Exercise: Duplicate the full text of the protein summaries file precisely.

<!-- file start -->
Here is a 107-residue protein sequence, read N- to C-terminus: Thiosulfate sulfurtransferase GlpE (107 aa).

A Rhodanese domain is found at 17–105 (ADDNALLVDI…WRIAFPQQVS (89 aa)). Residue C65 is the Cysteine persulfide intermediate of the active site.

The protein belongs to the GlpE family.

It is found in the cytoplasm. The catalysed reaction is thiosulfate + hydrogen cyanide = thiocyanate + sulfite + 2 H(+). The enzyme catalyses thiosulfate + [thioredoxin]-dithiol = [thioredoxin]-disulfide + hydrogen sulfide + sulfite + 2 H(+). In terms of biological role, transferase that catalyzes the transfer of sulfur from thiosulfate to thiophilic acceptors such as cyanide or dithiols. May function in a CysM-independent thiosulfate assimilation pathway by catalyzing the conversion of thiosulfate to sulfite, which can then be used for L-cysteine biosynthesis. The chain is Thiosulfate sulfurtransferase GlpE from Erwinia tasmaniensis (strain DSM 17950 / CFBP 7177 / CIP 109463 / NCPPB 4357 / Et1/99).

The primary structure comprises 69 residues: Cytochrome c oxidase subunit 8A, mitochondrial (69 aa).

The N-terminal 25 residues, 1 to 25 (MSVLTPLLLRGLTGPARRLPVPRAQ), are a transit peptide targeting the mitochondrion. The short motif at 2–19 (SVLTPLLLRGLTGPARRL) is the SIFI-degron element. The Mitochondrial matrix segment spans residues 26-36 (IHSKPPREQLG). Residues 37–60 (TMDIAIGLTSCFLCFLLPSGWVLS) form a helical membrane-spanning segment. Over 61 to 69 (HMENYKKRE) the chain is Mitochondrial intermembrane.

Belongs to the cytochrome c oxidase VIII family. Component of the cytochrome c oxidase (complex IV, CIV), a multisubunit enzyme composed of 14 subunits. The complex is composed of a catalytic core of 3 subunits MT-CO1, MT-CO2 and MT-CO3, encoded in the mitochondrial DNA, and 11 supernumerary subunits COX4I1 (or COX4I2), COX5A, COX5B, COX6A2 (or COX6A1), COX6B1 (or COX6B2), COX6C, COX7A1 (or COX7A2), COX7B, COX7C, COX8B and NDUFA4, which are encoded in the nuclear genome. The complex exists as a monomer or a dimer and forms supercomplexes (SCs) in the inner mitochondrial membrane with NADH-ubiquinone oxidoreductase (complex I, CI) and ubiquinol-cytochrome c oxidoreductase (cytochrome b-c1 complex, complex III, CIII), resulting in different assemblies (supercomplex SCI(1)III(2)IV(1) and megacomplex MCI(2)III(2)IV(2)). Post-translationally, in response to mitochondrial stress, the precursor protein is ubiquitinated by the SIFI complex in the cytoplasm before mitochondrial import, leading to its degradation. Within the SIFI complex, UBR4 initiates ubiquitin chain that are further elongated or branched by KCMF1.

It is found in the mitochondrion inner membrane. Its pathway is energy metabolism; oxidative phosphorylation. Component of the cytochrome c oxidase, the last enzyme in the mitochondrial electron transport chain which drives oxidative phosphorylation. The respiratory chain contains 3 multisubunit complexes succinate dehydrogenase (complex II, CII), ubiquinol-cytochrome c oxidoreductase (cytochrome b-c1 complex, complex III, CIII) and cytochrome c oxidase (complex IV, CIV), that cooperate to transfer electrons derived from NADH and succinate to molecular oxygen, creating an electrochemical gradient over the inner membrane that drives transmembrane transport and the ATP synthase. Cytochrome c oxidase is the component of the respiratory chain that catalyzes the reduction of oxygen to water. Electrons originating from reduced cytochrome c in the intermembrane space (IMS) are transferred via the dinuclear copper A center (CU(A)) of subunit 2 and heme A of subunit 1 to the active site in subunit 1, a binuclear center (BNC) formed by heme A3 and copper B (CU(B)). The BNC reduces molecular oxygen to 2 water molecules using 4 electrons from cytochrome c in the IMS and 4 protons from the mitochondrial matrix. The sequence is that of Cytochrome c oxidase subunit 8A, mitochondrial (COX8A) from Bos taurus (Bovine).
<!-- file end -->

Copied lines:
Here is a 107-residue protein sequence, read N- to C-terminus: Thiosulfate sulfurtransferase GlpE (107 aa).

A Rhodanese domain is found at 17–105 (ADDNALLVDI…WRIAFPQQVS (89 aa)). Residue C65 is the Cysteine persulfide intermediate of the active site.

The protein belongs to the GlpE family.

It is found in the cytoplasm. The catalysed reaction is thiosulfate + hydrogen cyanide = thiocyanate + sulfite + 2 H(+). The enzyme catalyses thiosulfate + [thioredoxin]-dithiol = [thioredoxin]-disulfide + hydrogen sulfide + sulfite + 2 H(+). In terms of biological role, transferase that catalyzes the transfer of sulfur from thiosulfate to thiophilic acceptors such as cyanide or dithiols. May function in a CysM-independent thiosulfate assimilation pathway by catalyzing the conversion of thiosulfate to sulfite, which can then be used for L-cysteine biosynthesis. The chain is Thiosulfate sulfurtransferase GlpE from Erwinia tasmaniensis (strain DSM 17950 / CFBP 7177 / CIP 109463 / NCPPB 4357 / Et1/99).

The primary structure comprises 69 residues: Cytochrome c oxidase subunit 8A, mitochondrial (69 aa).

The N-terminal 25 residues, 1 to 25 (MSVLTPLLLRGLTGPARRLPVPRAQ), are a transit peptide targeting the mitochondrion. The short motif at 2–19 (SVLTPLLLRGLTGPARRL) is the SIFI-degron element. The Mitochondrial matrix segment spans residues 26-36 (IHSKPPREQLG). Residues 37–60 (TMDIAIGLTSCFLCFLLPSGWVLS) form a helical membrane-spanning segment. Over 61 to 69 (HMENYKKRE) the chain is Mitochondrial intermembrane.

Belongs to the cytochrome c oxidase VIII family. Component of the cytochrome c oxidase (complex IV, CIV), a multisubunit enzyme composed of 14 subunits. The complex is composed of a catalytic core of 3 subunits MT-CO1, MT-CO2 and MT-CO3, encoded in the mitochondrial DNA, and 11 supernumerary subunits COX4I1 (or COX4I2), COX5A, COX5B, COX6A2 (or COX6A1), COX6B1 (or COX6B2), COX6C, COX7A1 (or COX7A2), COX7B, COX7C, COX8B and NDUFA4, which are encoded in the nuclear genome. The complex exists as a monomer or a dimer and forms supercomplexes (SCs) in the inner mitochondrial membrane with NADH-ubiquinone oxidoreductase (complex I, CI) and ubiquinol-cytochrome c oxidoreductase (cytochrome b-c1 complex, complex III, CIII), resulting in different assemblies (supercomplex SCI(1)III(2)IV(1) and megacomplex MCI(2)III(2)IV(2)). Post-translationally, in response to mitochondrial stress, the precursor protein is ubiquitinated by the SIFI complex in the cytoplasm before mitochondrial import, leading to its degradation. Within the SIFI complex, UBR4 initiates ubiquitin chain that are further elongated or branched by KCMF1.

It is found in the mitochondrion inner membrane. Its pathway is energy metabolism; oxidative phosphorylation. Component of the cytochrome c oxidase, the last enzyme in the mitochondrial electron transport chain which drives oxidative phosphorylation. The respiratory chain contains 3 multisubunit complexes succinate dehydrogenase (complex II, CII), ubiquinol-cytochrome c oxidoreductase (cytochrome b-c1 complex, complex III, CIII) and cytochrome c oxidase (complex IV, CIV), that cooperate to transfer electrons derived from NADH and succinate to molecular oxygen, creating an electrochemical gradient over the inner membrane that drives transmembrane transport and the ATP synthase. Cytochrome c oxidase is the component of the respiratory chain that catalyzes the reduction of oxygen to water. Electrons originating from reduced cytochrome c in the intermembrane space (IMS) are transferred via the dinuclear copper A center (CU(A)) of subunit 2 and heme A of subunit 1 to the active site in subunit 1, a binuclear center (BNC) formed by heme A3 and copper B (CU(B)). The BNC reduces molecular oxygen to 2 water molecules using 4 electrons from cytochrome c in the IMS and 4 protons from the mitochondrial matrix. The sequence is that of Cytochrome c oxidase subunit 8A, mitochondrial (COX8A) from Bos taurus (Bovine).